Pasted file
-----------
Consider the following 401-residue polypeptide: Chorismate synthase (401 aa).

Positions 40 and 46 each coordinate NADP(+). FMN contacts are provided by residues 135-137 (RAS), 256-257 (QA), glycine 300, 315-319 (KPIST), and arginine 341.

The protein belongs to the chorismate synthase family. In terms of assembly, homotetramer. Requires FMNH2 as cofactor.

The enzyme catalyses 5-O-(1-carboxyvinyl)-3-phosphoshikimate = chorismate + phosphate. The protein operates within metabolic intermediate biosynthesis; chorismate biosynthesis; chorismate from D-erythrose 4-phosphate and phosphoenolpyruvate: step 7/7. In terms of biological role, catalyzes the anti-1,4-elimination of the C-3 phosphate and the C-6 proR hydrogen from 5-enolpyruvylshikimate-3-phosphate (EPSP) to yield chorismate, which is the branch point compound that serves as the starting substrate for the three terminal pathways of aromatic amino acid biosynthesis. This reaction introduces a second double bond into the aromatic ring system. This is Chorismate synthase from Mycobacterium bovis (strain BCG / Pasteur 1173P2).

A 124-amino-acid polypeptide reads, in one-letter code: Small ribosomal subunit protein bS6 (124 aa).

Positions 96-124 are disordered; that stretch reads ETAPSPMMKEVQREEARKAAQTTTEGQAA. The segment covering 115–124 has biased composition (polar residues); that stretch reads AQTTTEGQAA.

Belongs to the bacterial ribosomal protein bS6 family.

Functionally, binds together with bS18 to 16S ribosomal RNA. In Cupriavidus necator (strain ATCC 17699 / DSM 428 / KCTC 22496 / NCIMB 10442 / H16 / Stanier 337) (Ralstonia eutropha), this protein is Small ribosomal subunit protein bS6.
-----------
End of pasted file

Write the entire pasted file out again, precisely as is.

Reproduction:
Consider the following 401-residue polypeptide: Chorismate synthase (401 aa).

Positions 40 and 46 each coordinate NADP(+). FMN contacts are provided by residues 135-137 (RAS), 256-257 (QA), glycine 300, 315-319 (KPIST), and arginine 341.

The protein belongs to the chorismate synthase family. In terms of assembly, homotetramer. Requires FMNH2 as cofactor.

The enzyme catalyses 5-O-(1-carboxyvinyl)-3-phosphoshikimate = chorismate + phosphate. The protein operates within metabolic intermediate biosynthesis; chorismate biosynthesis; chorismate from D-erythrose 4-phosphate and phosphoenolpyruvate: step 7/7. In terms of biological role, catalyzes the anti-1,4-elimination of the C-3 phosphate and the C-6 proR hydrogen from 5-enolpyruvylshikimate-3-phosphate (EPSP) to yield chorismate, which is the branch point compound that serves as the starting substrate for the three terminal pathways of aromatic amino acid biosynthesis. This reaction introduces a second double bond into the aromatic ring system. This is Chorismate synthase from Mycobacterium bovis (strain BCG / Pasteur 1173P2).

A 124-amino-acid polypeptide reads, in one-letter code: Small ribosomal subunit protein bS6 (124 aa).

Positions 96-124 are disordered; that stretch reads ETAPSPMMKEVQREEARKAAQTTTEGQAA. The segment covering 115–124 has biased composition (polar residues); that stretch reads AQTTTEGQAA.

Belongs to the bacterial ribosomal protein bS6 family.

Functionally, binds together with bS18 to 16S ribosomal RNA. In Cupriavidus necator (strain ATCC 17699 / DSM 428 / KCTC 22496 / NCIMB 10442 / H16 / Stanier 337) (Ralstonia eutropha), this protein is Small ribosomal subunit protein bS6.